Bob was seated at a desk and we were in chairs as if in a regular classroom. There was no circle as there had been on the first get-to-know us day. He took a sip of coffee with a shaky hand and then began to speak without really looking at anyone. I remember that he said he did not want to put my work before the group, that he wanted to talk about the work. ( I have all of this written down but it is in storage.) I kept my head down and wrote--mainly because if I raised my head the room spun, and I was scared I would puke from my hangover and my nerves. Bob spoke about my work for an hour. He said such unbelievable things that I thought perhaps I'd be struck by lightning the minute I left the building, or that I'd drown in the swimming hole, or that my plane would go down into the swamps of Tennessee. Those were the kind of thoughts I had in those days. Later I learned that those were the kind of thoughts Bob Stone had on most days. Of my work, one of the things he said was--Her stories make all of us less lonely.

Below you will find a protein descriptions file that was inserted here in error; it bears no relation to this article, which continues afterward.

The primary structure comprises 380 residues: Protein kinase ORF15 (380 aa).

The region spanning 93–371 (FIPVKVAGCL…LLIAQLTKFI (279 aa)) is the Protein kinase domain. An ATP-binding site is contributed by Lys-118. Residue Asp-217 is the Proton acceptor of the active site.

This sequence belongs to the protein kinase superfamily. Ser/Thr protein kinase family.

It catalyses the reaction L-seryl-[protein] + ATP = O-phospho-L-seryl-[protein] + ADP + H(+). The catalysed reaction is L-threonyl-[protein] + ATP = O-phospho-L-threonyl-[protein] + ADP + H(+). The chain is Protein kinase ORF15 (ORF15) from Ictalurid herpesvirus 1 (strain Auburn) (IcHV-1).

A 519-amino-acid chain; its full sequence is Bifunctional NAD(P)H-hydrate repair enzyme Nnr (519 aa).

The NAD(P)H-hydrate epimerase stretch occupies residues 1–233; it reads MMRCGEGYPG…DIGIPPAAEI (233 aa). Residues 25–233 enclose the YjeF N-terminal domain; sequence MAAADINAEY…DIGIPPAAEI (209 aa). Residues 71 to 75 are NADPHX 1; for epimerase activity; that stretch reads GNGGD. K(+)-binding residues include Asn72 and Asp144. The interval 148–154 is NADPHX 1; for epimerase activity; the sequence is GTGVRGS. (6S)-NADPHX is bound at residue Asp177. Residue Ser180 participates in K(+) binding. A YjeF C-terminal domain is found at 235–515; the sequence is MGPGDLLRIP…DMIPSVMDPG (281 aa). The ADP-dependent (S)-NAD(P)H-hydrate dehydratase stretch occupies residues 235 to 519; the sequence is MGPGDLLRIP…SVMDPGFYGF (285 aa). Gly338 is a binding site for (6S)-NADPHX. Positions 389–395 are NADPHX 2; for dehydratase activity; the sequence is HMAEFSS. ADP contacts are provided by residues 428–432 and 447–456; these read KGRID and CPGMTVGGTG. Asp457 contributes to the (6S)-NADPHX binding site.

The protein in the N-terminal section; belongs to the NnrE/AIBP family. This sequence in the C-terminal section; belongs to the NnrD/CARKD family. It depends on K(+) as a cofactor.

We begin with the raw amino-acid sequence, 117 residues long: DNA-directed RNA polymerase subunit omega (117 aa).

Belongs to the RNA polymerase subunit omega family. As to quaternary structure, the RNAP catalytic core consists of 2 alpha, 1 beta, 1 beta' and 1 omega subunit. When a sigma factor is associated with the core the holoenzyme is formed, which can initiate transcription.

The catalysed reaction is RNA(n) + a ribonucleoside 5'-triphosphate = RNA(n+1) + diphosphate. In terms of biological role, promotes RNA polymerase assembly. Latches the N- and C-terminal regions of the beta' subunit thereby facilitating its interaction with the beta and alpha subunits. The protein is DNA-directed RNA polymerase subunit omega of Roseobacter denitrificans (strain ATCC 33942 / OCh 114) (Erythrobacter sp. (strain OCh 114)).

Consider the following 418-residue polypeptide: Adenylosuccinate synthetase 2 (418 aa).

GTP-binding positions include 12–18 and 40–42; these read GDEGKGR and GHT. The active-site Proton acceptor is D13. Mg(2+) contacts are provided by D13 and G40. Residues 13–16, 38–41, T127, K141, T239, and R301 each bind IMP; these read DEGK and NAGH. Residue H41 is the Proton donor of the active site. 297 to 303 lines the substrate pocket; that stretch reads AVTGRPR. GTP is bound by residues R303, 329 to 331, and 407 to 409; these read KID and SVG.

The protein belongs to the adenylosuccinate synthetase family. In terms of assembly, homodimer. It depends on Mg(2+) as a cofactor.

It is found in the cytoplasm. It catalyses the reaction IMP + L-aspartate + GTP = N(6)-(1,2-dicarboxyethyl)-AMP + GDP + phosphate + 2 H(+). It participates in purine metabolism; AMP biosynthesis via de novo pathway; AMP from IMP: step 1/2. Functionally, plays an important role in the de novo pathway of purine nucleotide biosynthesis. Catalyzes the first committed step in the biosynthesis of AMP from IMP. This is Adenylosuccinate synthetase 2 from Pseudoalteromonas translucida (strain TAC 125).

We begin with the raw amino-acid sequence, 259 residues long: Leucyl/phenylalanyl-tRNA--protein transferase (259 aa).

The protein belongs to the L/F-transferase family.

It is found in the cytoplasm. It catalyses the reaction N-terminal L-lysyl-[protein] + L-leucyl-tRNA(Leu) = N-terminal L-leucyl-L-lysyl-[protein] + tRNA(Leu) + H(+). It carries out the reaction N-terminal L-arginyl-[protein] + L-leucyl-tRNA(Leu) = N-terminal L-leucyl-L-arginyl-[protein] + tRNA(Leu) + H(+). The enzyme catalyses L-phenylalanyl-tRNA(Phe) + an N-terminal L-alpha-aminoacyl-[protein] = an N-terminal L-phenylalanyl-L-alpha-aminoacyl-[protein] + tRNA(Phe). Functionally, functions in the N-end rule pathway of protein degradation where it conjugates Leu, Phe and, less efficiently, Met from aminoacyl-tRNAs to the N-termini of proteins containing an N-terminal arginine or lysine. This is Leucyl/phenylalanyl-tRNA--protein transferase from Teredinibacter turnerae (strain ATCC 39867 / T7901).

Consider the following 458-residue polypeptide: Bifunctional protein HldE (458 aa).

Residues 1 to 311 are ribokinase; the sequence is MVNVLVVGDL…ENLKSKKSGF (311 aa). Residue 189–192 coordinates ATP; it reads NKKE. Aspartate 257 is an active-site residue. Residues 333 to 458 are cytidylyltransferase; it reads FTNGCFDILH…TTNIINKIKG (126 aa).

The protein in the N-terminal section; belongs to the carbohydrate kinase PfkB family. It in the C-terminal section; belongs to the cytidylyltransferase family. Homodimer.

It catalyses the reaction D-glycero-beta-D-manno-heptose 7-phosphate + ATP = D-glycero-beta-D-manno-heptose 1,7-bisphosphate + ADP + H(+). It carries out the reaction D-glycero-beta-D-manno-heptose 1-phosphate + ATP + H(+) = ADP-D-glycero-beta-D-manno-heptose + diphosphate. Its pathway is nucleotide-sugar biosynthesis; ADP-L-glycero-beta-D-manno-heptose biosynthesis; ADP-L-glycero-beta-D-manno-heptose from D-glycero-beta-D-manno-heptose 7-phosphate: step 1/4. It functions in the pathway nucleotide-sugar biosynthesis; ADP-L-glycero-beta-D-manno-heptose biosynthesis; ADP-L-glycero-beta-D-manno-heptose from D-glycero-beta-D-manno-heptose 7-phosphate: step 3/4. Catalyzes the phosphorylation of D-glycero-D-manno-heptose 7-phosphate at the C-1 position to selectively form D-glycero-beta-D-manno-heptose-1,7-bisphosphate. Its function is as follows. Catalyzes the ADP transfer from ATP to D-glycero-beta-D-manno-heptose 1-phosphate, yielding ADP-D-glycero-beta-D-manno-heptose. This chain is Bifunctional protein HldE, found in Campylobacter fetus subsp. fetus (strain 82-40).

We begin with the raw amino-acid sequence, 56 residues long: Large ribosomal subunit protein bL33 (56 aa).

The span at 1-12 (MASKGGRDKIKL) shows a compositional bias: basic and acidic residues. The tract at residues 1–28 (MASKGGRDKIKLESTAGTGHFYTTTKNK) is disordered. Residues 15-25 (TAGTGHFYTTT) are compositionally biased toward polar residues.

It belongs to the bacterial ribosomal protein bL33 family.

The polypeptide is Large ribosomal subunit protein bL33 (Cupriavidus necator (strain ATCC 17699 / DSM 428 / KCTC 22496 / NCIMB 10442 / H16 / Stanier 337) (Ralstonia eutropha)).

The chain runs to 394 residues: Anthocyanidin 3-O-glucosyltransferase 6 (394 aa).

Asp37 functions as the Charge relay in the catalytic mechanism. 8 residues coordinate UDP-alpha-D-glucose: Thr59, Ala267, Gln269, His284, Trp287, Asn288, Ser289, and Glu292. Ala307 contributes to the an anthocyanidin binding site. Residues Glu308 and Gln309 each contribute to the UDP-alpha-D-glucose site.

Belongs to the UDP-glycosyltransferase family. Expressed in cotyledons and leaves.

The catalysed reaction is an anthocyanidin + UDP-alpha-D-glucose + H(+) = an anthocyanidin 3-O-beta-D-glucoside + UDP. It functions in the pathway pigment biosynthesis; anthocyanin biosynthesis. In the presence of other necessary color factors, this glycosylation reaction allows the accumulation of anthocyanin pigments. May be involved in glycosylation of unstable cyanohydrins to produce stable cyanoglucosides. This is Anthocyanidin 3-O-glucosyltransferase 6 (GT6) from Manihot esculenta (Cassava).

That was my favorite line and what I chose to use for the blurb of my memoir that came out ten years later.
Lonely. such a word, and the perfect word to describe how I felt when I learned online at two in the morning of Bob's death.
His novels and stories have taken me to the places where loneliness seems a given; yet out of these stark and bleak visions there is the light, always the light, albeit sometimes only the palest light of a New England morning dawn. When I read "Helping," when I see Elliot bravely lifting up a a hand to wave at his wife from where he stands outside in the snow, I feel the courage of the act, feel the hope in this smallest of gestures. Then I feel less alone.
Good-bye good-bye. Mr. Stone.